- CBA reports September quarter unaudited cash net profit of $2.5 billion, down 5.6%.
- Operating income up 1%.
- Net Interest Margin lower due to higher funding costs.
The Commonwealth Bank’s profit dipped again in the first quarter of the 2019 financial year.
Cash profit fell by 5.6% to $2.5 billion compared to the $2.65 billion of the same quarter a year ago, according to unaudited numbers released ahead of the bank’s annual general meeting in Brisbane today.
The fall compares to the full year 4.8% drop in cash profit to $9.23 billion reported in August.
Unaudited statutory net profit was $2.45 billion in the three months to September.
Operating income was up 1%, with higher other banking income offsetting flat net interest income dragged down by higher funding costs.
Loan impairment expenses of $216 million represented 11 basis points of gross loans and acceptances, compared to 15 basis points in the 2018 financial year.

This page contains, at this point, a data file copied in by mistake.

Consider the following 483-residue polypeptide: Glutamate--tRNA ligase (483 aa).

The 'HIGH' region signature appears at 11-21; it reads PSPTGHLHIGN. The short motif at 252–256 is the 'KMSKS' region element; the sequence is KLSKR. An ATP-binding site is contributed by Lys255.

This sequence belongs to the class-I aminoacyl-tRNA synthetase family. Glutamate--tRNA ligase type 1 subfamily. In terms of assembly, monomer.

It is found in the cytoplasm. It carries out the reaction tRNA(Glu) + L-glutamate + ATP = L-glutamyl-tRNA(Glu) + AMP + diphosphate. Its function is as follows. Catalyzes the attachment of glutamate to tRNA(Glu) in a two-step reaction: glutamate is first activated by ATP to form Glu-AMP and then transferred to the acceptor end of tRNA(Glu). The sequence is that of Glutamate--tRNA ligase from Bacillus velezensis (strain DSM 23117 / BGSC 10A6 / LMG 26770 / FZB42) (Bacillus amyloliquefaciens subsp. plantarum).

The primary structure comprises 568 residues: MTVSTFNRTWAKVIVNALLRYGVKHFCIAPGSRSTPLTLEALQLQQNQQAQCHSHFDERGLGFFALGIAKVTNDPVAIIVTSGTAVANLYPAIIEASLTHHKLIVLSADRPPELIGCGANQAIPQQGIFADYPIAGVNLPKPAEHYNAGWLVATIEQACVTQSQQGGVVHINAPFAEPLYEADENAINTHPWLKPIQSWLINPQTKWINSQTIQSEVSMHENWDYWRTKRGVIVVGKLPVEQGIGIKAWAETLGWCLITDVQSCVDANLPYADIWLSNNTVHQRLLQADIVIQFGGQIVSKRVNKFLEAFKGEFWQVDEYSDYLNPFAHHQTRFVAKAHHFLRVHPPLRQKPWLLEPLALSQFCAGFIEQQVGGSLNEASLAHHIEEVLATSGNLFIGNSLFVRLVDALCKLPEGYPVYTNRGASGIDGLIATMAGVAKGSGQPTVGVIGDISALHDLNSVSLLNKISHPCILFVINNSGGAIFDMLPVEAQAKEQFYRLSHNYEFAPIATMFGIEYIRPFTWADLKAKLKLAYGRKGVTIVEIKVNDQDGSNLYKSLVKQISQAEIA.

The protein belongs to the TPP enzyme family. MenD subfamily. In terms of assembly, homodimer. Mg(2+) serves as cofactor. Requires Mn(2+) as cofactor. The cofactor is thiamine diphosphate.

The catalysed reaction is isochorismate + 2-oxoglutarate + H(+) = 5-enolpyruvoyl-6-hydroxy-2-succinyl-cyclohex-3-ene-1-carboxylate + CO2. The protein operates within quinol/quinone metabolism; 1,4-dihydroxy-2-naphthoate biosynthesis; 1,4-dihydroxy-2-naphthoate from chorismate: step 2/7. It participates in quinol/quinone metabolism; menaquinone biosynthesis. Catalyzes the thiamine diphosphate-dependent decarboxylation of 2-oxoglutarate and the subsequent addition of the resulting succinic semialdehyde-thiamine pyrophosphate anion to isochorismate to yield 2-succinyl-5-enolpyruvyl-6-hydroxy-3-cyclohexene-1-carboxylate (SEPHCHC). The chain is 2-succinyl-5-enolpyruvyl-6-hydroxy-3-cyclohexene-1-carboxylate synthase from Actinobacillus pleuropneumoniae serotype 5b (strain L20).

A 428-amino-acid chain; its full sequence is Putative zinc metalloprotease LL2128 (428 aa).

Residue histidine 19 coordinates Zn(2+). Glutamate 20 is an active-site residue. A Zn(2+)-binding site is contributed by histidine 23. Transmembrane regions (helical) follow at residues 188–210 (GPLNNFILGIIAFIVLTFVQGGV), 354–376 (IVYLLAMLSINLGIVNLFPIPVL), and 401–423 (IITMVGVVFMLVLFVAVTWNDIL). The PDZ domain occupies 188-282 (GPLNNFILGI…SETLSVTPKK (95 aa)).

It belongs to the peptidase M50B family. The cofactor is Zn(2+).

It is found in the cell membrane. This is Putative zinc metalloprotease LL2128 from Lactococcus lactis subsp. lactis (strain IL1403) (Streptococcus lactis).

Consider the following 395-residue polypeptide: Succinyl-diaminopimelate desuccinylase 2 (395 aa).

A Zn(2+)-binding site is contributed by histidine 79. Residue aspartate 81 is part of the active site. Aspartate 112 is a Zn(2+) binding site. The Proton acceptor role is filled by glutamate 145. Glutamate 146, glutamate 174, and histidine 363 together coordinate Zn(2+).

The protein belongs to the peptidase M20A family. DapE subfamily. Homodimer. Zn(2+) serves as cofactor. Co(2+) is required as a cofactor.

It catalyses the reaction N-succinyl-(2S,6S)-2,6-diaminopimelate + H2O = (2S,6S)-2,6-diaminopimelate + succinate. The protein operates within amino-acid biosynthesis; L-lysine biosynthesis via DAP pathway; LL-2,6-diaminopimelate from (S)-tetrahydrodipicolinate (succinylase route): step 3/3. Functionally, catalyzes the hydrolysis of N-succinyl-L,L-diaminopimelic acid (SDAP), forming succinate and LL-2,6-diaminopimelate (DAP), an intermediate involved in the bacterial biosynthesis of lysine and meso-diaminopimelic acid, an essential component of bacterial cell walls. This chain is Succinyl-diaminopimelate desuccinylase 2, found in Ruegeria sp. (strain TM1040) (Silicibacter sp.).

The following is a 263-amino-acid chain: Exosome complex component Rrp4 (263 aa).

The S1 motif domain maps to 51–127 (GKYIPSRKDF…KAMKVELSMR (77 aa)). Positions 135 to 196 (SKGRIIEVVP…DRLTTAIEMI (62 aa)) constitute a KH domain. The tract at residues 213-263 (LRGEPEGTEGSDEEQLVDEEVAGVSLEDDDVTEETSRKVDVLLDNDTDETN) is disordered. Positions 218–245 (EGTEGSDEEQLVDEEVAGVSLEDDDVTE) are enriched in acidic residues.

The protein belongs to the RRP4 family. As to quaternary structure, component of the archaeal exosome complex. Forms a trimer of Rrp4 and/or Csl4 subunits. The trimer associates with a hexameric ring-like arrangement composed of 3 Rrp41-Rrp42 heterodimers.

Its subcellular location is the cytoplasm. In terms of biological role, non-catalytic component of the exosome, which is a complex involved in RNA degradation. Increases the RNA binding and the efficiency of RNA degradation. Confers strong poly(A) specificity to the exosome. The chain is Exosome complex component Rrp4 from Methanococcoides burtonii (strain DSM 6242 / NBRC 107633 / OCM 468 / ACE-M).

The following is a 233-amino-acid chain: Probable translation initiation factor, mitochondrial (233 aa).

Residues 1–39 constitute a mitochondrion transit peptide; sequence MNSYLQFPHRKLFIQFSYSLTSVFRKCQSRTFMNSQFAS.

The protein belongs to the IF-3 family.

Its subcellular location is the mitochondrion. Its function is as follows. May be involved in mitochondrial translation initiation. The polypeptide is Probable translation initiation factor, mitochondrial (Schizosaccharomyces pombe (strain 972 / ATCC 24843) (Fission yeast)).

Home lending was up 3.1% but business loans fell 4.2% in the quarter.
CBA says the September quarter cash profit is 11% better than $2.237 billion, the average of the last two quarters of 2018.
The numbers for the September quarter which CBA has compared to the quarterly average of the second half of 2018:
CEO Matt Comyn says the bank continued to show resilient business performance in the first quarter.
“The fundamentals of our business remain strong, highlighted in this quarter by continued deposit growth, sound credit quality and balance sheet strength,” he says.
The bank, along with the other three major Australian banks, has been dealing with the fallout of the financial services royal commission and paying out compensation to customers.
Profits have been squeezed by fines for poor behaviour and by the costs of responding to inquiries including the financial services royal commission.
The full year 2018 results recorded a combined total of $389 million in additional provisions, including risk and compliance of $234 million and one-off regulatory costs of $155 million.
This is on top of the $700 million paid to settle civil penalty proceedings for contraventions of the Anti-Money Laundering and Counter-Terrorism Financing Act.